It was Lizzie who found a way. As Max entered their secret meeting place one day, she rushed to tell him that she had discovered a rabbi who had agreed to marry them without a license. No license meant no paperwork to fall into the wrong hands. The following week Lizzie and the rabbi, who had been smuggled into the house, were waiting for Max. The rabbi united the couple in a quiet, solemn ceremony, then silently exited, leaving Max and Lizzie alone together. It seemed like only an instant before Max had to break away from his tearful bride. "We must think only about this happy day," he told her, leaving her to return to the waiting guards. "Till death do us part," he had heard the rabbi say at the brief ceremony. A mockery, when a cruel court kept the newlyweds apart for all but one hour a week.
As the carriage made its way back to the palace, Max, sitting between his guards, fought to control his emotions. While he was thankful to the rabbi who had married them, he knew no rabbi could protect him from certain doom should the czar or his uncle learn of the marriage. He feared for his young bride. What would happen to her if the secret marriage were discovered? Was she safe? Max could only try not to arouse suspicion.
There were times in the months ahead when Max was unable to see Lizzie, when the calendar was so crowded with events he simply could not get away. Once their children were born — first Freda, then Cecilia, then Davis — he agonized at not being able to live with his young family. There was no way Lizzie could bring the little ones to their secret meeting place and no way the carriage would stray from its familiar route to his shop in R'azan. He dreaded the thought of having his children grow up without a father. He knew how his own father had struggled.
There were other, more serious dangers. At the beginning of Nicholas II's reign, the Jewish population in the Russian Empire exceeded five million. By the early 1900s, the number had grown considerably despite the exodus of over a million Jews to other countries, mainly America, to escape poverty and persecution. Famine was common, and religious persecution was on the rise with the enactment of strict anti-Semitic legislation.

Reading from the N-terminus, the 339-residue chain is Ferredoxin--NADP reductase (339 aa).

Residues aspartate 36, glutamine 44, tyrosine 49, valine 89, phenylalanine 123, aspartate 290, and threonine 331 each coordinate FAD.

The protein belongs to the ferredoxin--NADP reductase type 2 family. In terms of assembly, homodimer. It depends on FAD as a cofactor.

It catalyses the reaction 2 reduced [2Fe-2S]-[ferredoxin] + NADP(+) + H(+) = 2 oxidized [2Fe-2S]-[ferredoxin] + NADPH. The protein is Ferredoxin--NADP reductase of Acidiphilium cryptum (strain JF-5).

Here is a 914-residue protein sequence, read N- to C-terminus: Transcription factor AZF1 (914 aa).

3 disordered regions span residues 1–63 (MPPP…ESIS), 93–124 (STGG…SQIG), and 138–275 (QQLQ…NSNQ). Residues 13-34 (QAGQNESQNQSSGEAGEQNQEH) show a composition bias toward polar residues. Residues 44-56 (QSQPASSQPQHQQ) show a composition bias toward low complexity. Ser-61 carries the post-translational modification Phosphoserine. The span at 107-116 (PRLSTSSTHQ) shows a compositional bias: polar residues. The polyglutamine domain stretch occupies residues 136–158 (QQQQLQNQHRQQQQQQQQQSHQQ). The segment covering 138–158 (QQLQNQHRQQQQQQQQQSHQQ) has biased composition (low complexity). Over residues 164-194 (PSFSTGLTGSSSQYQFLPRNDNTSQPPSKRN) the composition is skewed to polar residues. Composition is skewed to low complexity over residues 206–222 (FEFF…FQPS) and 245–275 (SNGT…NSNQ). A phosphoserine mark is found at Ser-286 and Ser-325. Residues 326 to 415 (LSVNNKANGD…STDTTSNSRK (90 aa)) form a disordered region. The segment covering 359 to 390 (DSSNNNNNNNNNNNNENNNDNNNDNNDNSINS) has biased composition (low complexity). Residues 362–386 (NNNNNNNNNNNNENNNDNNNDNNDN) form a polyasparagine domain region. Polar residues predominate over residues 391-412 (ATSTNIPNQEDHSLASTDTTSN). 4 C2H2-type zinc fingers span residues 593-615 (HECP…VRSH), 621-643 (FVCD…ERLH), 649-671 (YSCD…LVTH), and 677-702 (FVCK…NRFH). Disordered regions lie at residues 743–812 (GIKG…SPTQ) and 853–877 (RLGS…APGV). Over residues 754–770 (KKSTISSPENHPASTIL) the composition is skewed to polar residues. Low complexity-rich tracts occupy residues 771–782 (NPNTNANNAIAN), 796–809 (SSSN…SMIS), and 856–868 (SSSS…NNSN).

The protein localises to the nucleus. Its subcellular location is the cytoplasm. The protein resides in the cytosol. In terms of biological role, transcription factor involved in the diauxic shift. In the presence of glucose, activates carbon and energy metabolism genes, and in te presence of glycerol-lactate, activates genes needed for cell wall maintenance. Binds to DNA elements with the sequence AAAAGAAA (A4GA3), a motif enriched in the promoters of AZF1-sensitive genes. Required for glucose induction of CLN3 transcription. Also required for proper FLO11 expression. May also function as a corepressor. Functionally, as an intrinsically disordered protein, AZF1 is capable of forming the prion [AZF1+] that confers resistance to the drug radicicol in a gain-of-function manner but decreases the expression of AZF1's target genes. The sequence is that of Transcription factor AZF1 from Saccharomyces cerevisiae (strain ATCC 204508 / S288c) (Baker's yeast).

The Jews in Russia were never thought of as Russians. They were regarded as interlopers. But the Jewish people were not responsible for their increase in numbers on Russian soil. By annexing surrounding territories with significant Jewish populations, such as the Ukraine and Poland, Russia herself was to blame. In towns big and small within southwestern and western Russia, many essential members of the communities — tailors, apothecaries, shoemakers, glaziers, pub-keepers, cabinetmakers — were Jewish. Peasants depended largely on Jewish middlemen for the sale of their goods and produce, as well as their connections with suppliers of necessities. Jewish peddlers were familiar and indispensable figures.
Nicholas II feared a rise in Jewish power. If the Jews became stronger, he believed, they would overthrow the government. Although the royal family lived in seclusion, constantly protected by secret police and military guards, he felt his life, or his way of life, was threatened. In 1903 he ordered a siege on the Jews he so feared and hated, and burned down their villages. It was only the beginning.
Max knew his services were invaluable to the court, but he also knew his time was coming. His brother Nathan and uncle Fischel had already left Russia for a city called St. Louis in America, a land that promised freedom, happiness, and opportunity. St. Louis would play host to the World's Fair in the coming year, and Max wanted to be part of it. Perhaps he could exhibit his wares at the fair. Max dreamed of going to America, where he and his family could live openly together. But how could he make that happen? It seemed impossible.
Overworked and under pressure from the constant surveillance, Max began to lose weight. He had always been of small stature — barely five feet tall — and slight build. Most of the court didn't notice; they saw only themselves. Max had made a good friend at court, a general, whom he felt he could trust. Rarely in Moscow, the general had returned from the field to see the beautician looking poorly and troubled. He invited Max to speak with him privately, away from the guards.
Max finally shared his dangerous secret: about the girl he loved, the clandestine marriage, his young children, and his dream of America. The general listened quietly, then told Max it would be arranged.
The following day at court, the general remarked that the cosmetician looked ill and what a catastrophe it would be for the courtiers, what with the coming season of grand pageants and balls hosted by the czar at the palace.